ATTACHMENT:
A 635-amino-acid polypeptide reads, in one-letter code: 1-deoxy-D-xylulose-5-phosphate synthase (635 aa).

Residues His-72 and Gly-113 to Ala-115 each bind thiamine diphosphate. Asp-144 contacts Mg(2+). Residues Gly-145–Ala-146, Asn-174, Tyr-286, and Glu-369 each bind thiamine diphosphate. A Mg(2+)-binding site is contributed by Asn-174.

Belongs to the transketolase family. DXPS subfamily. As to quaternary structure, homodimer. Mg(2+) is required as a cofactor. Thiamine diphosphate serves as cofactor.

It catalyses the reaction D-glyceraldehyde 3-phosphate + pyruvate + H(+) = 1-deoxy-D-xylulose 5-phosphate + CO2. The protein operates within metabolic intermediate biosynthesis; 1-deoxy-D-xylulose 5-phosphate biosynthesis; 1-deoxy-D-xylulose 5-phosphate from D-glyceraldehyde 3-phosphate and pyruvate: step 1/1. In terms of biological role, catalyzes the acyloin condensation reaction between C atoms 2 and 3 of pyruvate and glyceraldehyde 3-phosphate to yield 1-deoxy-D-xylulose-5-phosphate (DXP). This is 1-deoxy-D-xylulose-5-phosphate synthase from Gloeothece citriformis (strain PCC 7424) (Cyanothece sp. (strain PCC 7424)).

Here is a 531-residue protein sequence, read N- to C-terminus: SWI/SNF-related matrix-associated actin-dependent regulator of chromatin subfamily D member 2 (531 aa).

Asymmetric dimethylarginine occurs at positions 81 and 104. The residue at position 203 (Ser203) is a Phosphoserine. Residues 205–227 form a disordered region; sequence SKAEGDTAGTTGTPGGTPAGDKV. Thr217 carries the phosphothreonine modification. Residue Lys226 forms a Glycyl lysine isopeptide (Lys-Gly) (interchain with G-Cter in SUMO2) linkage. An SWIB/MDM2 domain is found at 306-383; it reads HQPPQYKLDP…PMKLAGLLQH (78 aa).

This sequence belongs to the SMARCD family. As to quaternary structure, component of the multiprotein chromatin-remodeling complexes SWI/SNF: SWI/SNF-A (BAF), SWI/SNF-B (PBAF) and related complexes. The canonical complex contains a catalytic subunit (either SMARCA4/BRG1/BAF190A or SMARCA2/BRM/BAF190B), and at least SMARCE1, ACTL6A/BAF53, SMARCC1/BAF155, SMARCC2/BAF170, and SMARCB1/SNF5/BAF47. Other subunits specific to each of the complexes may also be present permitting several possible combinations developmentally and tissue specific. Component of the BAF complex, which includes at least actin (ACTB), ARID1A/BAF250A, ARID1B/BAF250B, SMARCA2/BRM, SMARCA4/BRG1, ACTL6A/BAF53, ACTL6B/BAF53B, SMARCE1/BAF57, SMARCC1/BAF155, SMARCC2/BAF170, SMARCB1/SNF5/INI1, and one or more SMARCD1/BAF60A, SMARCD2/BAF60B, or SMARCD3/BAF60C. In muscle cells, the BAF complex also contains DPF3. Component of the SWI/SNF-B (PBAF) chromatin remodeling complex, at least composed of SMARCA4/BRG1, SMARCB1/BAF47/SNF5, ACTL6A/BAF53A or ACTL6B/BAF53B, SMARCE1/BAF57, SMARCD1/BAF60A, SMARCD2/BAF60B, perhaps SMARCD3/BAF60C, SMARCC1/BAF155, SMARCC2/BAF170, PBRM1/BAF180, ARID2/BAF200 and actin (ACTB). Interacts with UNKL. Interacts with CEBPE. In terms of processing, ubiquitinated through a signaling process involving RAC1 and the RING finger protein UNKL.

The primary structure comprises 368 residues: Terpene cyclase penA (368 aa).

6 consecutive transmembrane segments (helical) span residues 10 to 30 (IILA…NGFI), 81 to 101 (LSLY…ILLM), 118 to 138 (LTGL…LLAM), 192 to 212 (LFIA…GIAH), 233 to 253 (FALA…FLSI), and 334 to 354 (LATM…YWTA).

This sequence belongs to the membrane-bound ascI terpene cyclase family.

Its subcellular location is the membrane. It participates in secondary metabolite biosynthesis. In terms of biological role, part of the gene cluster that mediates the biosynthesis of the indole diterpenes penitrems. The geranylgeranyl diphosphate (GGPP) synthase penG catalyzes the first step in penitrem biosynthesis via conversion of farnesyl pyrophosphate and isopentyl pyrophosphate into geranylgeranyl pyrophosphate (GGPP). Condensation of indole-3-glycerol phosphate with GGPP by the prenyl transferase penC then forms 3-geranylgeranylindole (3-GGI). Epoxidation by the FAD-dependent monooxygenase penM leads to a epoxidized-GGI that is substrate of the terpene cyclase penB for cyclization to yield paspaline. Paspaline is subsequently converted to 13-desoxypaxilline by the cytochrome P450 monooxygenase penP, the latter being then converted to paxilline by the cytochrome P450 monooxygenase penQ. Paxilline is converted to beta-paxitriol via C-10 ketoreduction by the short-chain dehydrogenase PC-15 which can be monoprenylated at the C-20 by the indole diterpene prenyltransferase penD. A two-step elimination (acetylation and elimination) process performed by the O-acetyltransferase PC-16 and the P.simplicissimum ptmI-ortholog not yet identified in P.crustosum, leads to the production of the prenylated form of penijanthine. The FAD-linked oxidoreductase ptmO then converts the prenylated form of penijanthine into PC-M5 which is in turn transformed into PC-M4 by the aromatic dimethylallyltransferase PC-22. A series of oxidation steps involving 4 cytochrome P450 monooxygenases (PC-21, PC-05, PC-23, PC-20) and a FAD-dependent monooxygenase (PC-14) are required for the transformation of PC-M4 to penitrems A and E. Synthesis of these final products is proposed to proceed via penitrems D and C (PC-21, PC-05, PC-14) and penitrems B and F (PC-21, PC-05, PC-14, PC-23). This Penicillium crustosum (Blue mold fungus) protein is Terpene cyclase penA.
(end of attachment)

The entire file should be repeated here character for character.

A 635-amino-acid polypeptide reads, in one-letter code: 1-deoxy-D-xylulose-5-phosphate synthase (635 aa).

Residues His-72 and Gly-113 to Ala-115 each bind thiamine diphosphate. Asp-144 contacts Mg(2+). Residues Gly-145–Ala-146, Asn-174, Tyr-286, and Glu-369 each bind thiamine diphosphate. A Mg(2+)-binding site is contributed by Asn-174.

Belongs to the transketolase family. DXPS subfamily. As to quaternary structure, homodimer. Mg(2+) is required as a cofactor. Thiamine diphosphate serves as cofactor.

It catalyses the reaction D-glyceraldehyde 3-phosphate + pyruvate + H(+) = 1-deoxy-D-xylulose 5-phosphate + CO2. The protein operates within metabolic intermediate biosynthesis; 1-deoxy-D-xylulose 5-phosphate biosynthesis; 1-deoxy-D-xylulose 5-phosphate from D-glyceraldehyde 3-phosphate and pyruvate: step 1/1. In terms of biological role, catalyzes the acyloin condensation reaction between C atoms 2 and 3 of pyruvate and glyceraldehyde 3-phosphate to yield 1-deoxy-D-xylulose-5-phosphate (DXP). This is 1-deoxy-D-xylulose-5-phosphate synthase from Gloeothece citriformis (strain PCC 7424) (Cyanothece sp. (strain PCC 7424)).

Here is a 531-residue protein sequence, read N- to C-terminus: SWI/SNF-related matrix-associated actin-dependent regulator of chromatin subfamily D member 2 (531 aa).

Asymmetric dimethylarginine occurs at positions 81 and 104. The residue at position 203 (Ser203) is a Phosphoserine. Residues 205–227 form a disordered region; sequence SKAEGDTAGTTGTPGGTPAGDKV. Thr217 carries the phosphothreonine modification. Residue Lys226 forms a Glycyl lysine isopeptide (Lys-Gly) (interchain with G-Cter in SUMO2) linkage. An SWIB/MDM2 domain is found at 306-383; it reads HQPPQYKLDP…PMKLAGLLQH (78 aa).

This sequence belongs to the SMARCD family. As to quaternary structure, component of the multiprotein chromatin-remodeling complexes SWI/SNF: SWI/SNF-A (BAF), SWI/SNF-B (PBAF) and related complexes. The canonical complex contains a catalytic subunit (either SMARCA4/BRG1/BAF190A or SMARCA2/BRM/BAF190B), and at least SMARCE1, ACTL6A/BAF53, SMARCC1/BAF155, SMARCC2/BAF170, and SMARCB1/SNF5/BAF47. Other subunits specific to each of the complexes may also be present permitting several possible combinations developmentally and tissue specific. Component of the BAF complex, which includes at least actin (ACTB), ARID1A/BAF250A, ARID1B/BAF250B, SMARCA2/BRM, SMARCA4/BRG1, ACTL6A/BAF53, ACTL6B/BAF53B, SMARCE1/BAF57, SMARCC1/BAF155, SMARCC2/BAF170, SMARCB1/SNF5/INI1, and one or more SMARCD1/BAF60A, SMARCD2/BAF60B, or SMARCD3/BAF60C. In muscle cells, the BAF complex also contains DPF3. Component of the SWI/SNF-B (PBAF) chromatin remodeling complex, at least composed of SMARCA4/BRG1, SMARCB1/BAF47/SNF5, ACTL6A/BAF53A or ACTL6B/BAF53B, SMARCE1/BAF57, SMARCD1/BAF60A, SMARCD2/BAF60B, perhaps SMARCD3/BAF60C, SMARCC1/BAF155, SMARCC2/BAF170, PBRM1/BAF180, ARID2/BAF200 and actin (ACTB). Interacts with UNKL. Interacts with CEBPE. In terms of processing, ubiquitinated through a signaling process involving RAC1 and the RING finger protein UNKL.

The primary structure comprises 368 residues: Terpene cyclase penA (368 aa).

6 consecutive transmembrane segments (helical) span residues 10 to 30 (IILA…NGFI), 81 to 101 (LSLY…ILLM), 118 to 138 (LTGL…LLAM), 192 to 212 (LFIA…GIAH), 233 to 253 (FALA…FLSI), and 334 to 354 (LATM…YWTA).

This sequence belongs to the membrane-bound ascI terpene cyclase family.

Its subcellular location is the membrane. It participates in secondary metabolite biosynthesis. In terms of biological role, part of the gene cluster that mediates the biosynthesis of the indole diterpenes penitrems. The geranylgeranyl diphosphate (GGPP) synthase penG catalyzes the first step in penitrem biosynthesis via conversion of farnesyl pyrophosphate and isopentyl pyrophosphate into geranylgeranyl pyrophosphate (GGPP). Condensation of indole-3-glycerol phosphate with GGPP by the prenyl transferase penC then forms 3-geranylgeranylindole (3-GGI). Epoxidation by the FAD-dependent monooxygenase penM leads to a epoxidized-GGI that is substrate of the terpene cyclase penB for cyclization to yield paspaline. Paspaline is subsequently converted to 13-desoxypaxilline by the cytochrome P450 monooxygenase penP, the latter being then converted to paxilline by the cytochrome P450 monooxygenase penQ. Paxilline is converted to beta-paxitriol via C-10 ketoreduction by the short-chain dehydrogenase PC-15 which can be monoprenylated at the C-20 by the indole diterpene prenyltransferase penD. A two-step elimination (acetylation and elimination) process performed by the O-acetyltransferase PC-16 and the P.simplicissimum ptmI-ortholog not yet identified in P.crustosum, leads to the production of the prenylated form of penijanthine. The FAD-linked oxidoreductase ptmO then converts the prenylated form of penijanthine into PC-M5 which is in turn transformed into PC-M4 by the aromatic dimethylallyltransferase PC-22. A series of oxidation steps involving 4 cytochrome P450 monooxygenases (PC-21, PC-05, PC-23, PC-20) and a FAD-dependent monooxygenase (PC-14) are required for the transformation of PC-M4 to penitrems A and E. Synthesis of these final products is proposed to proceed via penitrems D and C (PC-21, PC-05, PC-14) and penitrems B and F (PC-21, PC-05, PC-14, PC-23). This Penicillium crustosum (Blue mold fungus) protein is Terpene cyclase penA.